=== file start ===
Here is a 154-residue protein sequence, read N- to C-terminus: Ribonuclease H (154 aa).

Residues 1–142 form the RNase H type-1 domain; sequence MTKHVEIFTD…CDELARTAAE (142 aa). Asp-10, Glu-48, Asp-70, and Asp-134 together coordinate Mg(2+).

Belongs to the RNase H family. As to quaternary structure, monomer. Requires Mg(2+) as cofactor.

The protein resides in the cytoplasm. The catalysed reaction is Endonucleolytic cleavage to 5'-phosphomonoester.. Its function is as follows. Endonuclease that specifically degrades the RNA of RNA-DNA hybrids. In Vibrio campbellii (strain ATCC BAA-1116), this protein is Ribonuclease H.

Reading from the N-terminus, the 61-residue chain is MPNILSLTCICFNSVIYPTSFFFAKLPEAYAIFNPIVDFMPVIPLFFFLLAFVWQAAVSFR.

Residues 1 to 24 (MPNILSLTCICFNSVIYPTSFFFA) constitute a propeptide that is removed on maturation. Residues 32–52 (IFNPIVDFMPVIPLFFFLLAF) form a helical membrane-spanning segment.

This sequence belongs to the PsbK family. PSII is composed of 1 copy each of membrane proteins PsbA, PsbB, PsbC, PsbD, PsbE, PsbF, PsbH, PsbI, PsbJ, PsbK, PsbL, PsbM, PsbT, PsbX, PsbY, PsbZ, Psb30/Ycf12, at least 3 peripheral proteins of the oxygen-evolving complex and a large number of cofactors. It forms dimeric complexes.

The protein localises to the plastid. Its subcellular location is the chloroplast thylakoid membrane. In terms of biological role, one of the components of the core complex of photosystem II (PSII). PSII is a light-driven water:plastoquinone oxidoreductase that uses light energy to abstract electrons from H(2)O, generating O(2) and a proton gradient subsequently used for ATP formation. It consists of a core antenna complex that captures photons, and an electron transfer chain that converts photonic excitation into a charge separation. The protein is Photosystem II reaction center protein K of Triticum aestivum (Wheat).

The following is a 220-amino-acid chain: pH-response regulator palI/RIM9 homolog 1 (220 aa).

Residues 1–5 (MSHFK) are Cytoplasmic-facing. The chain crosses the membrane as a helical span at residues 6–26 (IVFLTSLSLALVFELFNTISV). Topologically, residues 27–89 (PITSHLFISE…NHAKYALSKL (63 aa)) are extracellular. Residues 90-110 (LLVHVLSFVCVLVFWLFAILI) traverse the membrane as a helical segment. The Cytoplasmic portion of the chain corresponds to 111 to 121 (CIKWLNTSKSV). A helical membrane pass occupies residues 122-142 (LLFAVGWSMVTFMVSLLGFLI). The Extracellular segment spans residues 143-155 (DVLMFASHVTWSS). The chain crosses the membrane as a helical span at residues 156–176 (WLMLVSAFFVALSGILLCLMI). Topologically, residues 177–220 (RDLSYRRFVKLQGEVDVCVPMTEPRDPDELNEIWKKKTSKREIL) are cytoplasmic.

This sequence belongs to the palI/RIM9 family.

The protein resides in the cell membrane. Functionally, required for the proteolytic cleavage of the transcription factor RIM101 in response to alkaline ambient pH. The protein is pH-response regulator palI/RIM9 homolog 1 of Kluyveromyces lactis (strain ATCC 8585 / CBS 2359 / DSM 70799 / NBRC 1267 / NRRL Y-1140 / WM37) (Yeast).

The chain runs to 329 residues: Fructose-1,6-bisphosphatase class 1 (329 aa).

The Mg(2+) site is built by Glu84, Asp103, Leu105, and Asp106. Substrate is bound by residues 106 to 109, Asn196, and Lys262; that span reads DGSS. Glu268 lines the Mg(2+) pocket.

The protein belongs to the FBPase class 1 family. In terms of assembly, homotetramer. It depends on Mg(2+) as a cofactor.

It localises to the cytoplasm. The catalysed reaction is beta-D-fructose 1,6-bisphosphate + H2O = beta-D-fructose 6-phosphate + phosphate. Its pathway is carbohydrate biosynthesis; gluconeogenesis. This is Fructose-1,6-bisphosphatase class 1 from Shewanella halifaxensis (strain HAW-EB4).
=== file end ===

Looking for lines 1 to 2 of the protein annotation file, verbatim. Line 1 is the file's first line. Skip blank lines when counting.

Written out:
Here is a 154-residue protein sequence, read N- to C-terminus: Ribonuclease H (154 aa).

Residues 1–142 form the RNase H type-1 domain; sequence MTKHVEIFTD…CDELARTAAE (142 aa). Asp-10, Glu-48, Asp-70, and Asp-134 together coordinate Mg(2+).